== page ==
Red crab or Japanese deep-sea crab (lat. Chionoecetes japonicus) is named in connection with the habitat (sea of Japan), as well as with a bright red color. It can be found near the coast of Primorye, Japan and Korea. The most numerous populations are concentrated at depths of 700 m to 2300 m, but sparse chains are met from 100 m.
This crab is not big; the carapace diameter is from 9 to 18 cm, the weight is about 0.5 kilogram. Males and females develop at about the same rate; they reach sexual maturity in one age. The only difference is that after the final molt a male changes its claws – they become wide and more functional (to protect from enemies and extract food).
They lead a bottom lifestyle, eat snails and crustaceans. Red crabs migrations are not logic: they are chaotic, not seasonal. Studies have shown that populations can travel from 10 to 50 km, including from fishing vessels: after a short catch on the local area, the number of large mature males is sharply reduced.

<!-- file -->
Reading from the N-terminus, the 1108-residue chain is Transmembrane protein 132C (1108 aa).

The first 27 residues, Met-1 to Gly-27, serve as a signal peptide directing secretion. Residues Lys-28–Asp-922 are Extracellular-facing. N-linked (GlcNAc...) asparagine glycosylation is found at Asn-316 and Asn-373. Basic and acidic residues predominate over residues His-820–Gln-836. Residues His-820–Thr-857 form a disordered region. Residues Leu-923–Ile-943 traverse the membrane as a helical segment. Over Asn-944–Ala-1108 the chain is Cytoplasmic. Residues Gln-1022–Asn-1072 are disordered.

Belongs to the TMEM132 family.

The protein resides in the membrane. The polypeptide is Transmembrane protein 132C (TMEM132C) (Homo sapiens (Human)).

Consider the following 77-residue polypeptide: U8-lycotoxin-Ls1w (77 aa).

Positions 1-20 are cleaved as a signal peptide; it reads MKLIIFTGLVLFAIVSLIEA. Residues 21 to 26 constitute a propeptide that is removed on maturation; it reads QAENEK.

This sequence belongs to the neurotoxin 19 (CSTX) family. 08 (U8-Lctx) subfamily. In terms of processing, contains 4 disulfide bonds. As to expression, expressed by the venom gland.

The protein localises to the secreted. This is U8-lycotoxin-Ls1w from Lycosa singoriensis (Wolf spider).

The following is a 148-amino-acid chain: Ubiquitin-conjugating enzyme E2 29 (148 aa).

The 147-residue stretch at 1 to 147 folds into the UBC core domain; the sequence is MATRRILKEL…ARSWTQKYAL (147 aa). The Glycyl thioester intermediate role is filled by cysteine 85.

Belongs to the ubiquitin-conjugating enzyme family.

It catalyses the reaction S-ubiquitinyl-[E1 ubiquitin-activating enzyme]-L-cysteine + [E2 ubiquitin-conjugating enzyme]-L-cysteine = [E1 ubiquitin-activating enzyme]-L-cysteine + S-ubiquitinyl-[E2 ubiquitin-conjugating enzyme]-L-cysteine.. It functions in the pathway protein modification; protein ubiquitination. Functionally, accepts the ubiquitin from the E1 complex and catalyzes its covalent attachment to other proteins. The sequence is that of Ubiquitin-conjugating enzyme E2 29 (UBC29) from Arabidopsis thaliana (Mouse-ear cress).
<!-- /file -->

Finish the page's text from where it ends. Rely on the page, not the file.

Catching of this crab began in the 1940s, but regular fishing was initiated only to 1970s.
The image of red crab is very often used in Japan on packaging of chips, salads, noodles and other products.